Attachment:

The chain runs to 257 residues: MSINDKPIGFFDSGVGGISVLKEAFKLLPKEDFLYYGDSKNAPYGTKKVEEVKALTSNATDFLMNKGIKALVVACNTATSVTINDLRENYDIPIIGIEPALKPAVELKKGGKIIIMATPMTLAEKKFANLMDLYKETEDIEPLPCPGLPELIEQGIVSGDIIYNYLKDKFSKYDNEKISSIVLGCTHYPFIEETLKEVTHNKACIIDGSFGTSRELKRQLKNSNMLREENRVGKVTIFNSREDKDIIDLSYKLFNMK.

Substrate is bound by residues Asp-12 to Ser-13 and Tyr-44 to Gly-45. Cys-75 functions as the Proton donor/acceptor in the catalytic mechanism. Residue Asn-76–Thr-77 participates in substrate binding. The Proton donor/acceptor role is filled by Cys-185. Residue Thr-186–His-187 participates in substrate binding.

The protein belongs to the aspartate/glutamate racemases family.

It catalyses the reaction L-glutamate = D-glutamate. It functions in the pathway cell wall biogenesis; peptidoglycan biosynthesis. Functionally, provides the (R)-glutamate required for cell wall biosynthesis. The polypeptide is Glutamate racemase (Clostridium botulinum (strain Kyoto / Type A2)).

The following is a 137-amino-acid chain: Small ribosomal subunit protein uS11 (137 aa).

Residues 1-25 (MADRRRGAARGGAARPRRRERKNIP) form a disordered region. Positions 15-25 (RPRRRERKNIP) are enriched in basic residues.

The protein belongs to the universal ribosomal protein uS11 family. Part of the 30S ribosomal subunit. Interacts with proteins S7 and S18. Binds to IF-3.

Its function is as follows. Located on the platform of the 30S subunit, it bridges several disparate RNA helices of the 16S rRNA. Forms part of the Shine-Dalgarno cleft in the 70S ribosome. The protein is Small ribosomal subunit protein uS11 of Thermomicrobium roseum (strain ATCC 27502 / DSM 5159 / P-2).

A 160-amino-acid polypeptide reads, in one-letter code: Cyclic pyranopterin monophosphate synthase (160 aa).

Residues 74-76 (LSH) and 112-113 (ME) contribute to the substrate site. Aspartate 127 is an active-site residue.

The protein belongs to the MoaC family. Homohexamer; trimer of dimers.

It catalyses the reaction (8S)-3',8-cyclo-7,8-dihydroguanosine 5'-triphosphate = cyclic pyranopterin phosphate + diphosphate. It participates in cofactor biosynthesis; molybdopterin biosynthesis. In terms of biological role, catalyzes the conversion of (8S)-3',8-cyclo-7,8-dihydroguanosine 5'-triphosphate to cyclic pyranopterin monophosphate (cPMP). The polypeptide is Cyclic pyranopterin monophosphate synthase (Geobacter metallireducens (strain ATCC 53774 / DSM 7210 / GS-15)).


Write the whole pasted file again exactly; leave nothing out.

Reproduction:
The chain runs to 257 residues: MSINDKPIGFFDSGVGGISVLKEAFKLLPKEDFLYYGDSKNAPYGTKKVEEVKALTSNATDFLMNKGIKALVVACNTATSVTINDLRENYDIPIIGIEPALKPAVELKKGGKIIIMATPMTLAEKKFANLMDLYKETEDIEPLPCPGLPELIEQGIVSGDIIYNYLKDKFSKYDNEKISSIVLGCTHYPFIEETLKEVTHNKACIIDGSFGTSRELKRQLKNSNMLREENRVGKVTIFNSREDKDIIDLSYKLFNMK.

Substrate is bound by residues Asp-12 to Ser-13 and Tyr-44 to Gly-45. Cys-75 functions as the Proton donor/acceptor in the catalytic mechanism. Residue Asn-76–Thr-77 participates in substrate binding. The Proton donor/acceptor role is filled by Cys-185. Residue Thr-186–His-187 participates in substrate binding.

The protein belongs to the aspartate/glutamate racemases family.

It catalyses the reaction L-glutamate = D-glutamate. It functions in the pathway cell wall biogenesis; peptidoglycan biosynthesis. Functionally, provides the (R)-glutamate required for cell wall biosynthesis. The polypeptide is Glutamate racemase (Clostridium botulinum (strain Kyoto / Type A2)).

The following is a 137-amino-acid chain: Small ribosomal subunit protein uS11 (137 aa).

Residues 1-25 (MADRRRGAARGGAARPRRRERKNIP) form a disordered region. Positions 15-25 (RPRRRERKNIP) are enriched in basic residues.

The protein belongs to the universal ribosomal protein uS11 family. Part of the 30S ribosomal subunit. Interacts with proteins S7 and S18. Binds to IF-3.

Its function is as follows. Located on the platform of the 30S subunit, it bridges several disparate RNA helices of the 16S rRNA. Forms part of the Shine-Dalgarno cleft in the 70S ribosome. The protein is Small ribosomal subunit protein uS11 of Thermomicrobium roseum (strain ATCC 27502 / DSM 5159 / P-2).

A 160-amino-acid polypeptide reads, in one-letter code: Cyclic pyranopterin monophosphate synthase (160 aa).

Residues 74-76 (LSH) and 112-113 (ME) contribute to the substrate site. Aspartate 127 is an active-site residue.

The protein belongs to the MoaC family. Homohexamer; trimer of dimers.

It catalyses the reaction (8S)-3',8-cyclo-7,8-dihydroguanosine 5'-triphosphate = cyclic pyranopterin phosphate + diphosphate. It participates in cofactor biosynthesis; molybdopterin biosynthesis. In terms of biological role, catalyzes the conversion of (8S)-3',8-cyclo-7,8-dihydroguanosine 5'-triphosphate to cyclic pyranopterin monophosphate (cPMP). The polypeptide is Cyclic pyranopterin monophosphate synthase (Geobacter metallireducens (strain ATCC 53774 / DSM 7210 / GS-15)).